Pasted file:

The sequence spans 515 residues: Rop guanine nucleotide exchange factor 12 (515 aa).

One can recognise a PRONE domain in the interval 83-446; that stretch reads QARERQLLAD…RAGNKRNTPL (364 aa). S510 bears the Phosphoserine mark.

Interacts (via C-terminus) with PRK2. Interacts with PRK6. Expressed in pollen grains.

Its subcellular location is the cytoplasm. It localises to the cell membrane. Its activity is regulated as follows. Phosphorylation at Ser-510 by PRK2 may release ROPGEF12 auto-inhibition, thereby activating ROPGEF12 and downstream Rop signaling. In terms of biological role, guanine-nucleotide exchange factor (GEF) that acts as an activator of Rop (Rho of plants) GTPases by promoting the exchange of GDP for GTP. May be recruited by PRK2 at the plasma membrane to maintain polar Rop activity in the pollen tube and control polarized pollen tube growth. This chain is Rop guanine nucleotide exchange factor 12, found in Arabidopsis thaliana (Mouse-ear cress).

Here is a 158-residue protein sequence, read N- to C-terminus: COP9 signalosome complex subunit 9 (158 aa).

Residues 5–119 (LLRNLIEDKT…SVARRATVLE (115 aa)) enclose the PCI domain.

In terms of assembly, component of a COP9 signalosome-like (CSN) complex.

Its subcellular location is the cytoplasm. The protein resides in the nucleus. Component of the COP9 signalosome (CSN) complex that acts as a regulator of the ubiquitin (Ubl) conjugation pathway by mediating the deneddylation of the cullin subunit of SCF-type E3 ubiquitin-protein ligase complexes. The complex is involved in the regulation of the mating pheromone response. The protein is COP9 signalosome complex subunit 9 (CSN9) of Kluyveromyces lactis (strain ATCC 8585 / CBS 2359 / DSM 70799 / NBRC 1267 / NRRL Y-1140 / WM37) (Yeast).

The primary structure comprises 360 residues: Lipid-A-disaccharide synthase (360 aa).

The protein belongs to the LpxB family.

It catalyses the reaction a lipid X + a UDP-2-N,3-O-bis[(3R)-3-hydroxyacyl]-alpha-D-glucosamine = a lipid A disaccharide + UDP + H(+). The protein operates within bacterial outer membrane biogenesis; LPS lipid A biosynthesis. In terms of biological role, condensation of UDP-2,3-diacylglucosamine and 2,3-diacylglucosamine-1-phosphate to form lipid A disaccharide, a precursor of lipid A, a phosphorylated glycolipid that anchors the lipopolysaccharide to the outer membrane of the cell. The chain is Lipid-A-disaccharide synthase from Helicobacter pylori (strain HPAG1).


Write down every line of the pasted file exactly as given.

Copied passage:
The sequence spans 515 residues: Rop guanine nucleotide exchange factor 12 (515 aa).

One can recognise a PRONE domain in the interval 83-446; that stretch reads QARERQLLAD…RAGNKRNTPL (364 aa). S510 bears the Phosphoserine mark.

Interacts (via C-terminus) with PRK2. Interacts with PRK6. Expressed in pollen grains.

Its subcellular location is the cytoplasm. It localises to the cell membrane. Its activity is regulated as follows. Phosphorylation at Ser-510 by PRK2 may release ROPGEF12 auto-inhibition, thereby activating ROPGEF12 and downstream Rop signaling. In terms of biological role, guanine-nucleotide exchange factor (GEF) that acts as an activator of Rop (Rho of plants) GTPases by promoting the exchange of GDP for GTP. May be recruited by PRK2 at the plasma membrane to maintain polar Rop activity in the pollen tube and control polarized pollen tube growth. This chain is Rop guanine nucleotide exchange factor 12, found in Arabidopsis thaliana (Mouse-ear cress).

Here is a 158-residue protein sequence, read N- to C-terminus: COP9 signalosome complex subunit 9 (158 aa).

Residues 5–119 (LLRNLIEDKT…SVARRATVLE (115 aa)) enclose the PCI domain.

In terms of assembly, component of a COP9 signalosome-like (CSN) complex.

Its subcellular location is the cytoplasm. The protein resides in the nucleus. Component of the COP9 signalosome (CSN) complex that acts as a regulator of the ubiquitin (Ubl) conjugation pathway by mediating the deneddylation of the cullin subunit of SCF-type E3 ubiquitin-protein ligase complexes. The complex is involved in the regulation of the mating pheromone response. The protein is COP9 signalosome complex subunit 9 (CSN9) of Kluyveromyces lactis (strain ATCC 8585 / CBS 2359 / DSM 70799 / NBRC 1267 / NRRL Y-1140 / WM37) (Yeast).

The primary structure comprises 360 residues: Lipid-A-disaccharide synthase (360 aa).

The protein belongs to the LpxB family.

It catalyses the reaction a lipid X + a UDP-2-N,3-O-bis[(3R)-3-hydroxyacyl]-alpha-D-glucosamine = a lipid A disaccharide + UDP + H(+). The protein operates within bacterial outer membrane biogenesis; LPS lipid A biosynthesis. In terms of biological role, condensation of UDP-2,3-diacylglucosamine and 2,3-diacylglucosamine-1-phosphate to form lipid A disaccharide, a precursor of lipid A, a phosphorylated glycolipid that anchors the lipopolysaccharide to the outer membrane of the cell. The chain is Lipid-A-disaccharide synthase from Helicobacter pylori (strain HPAG1).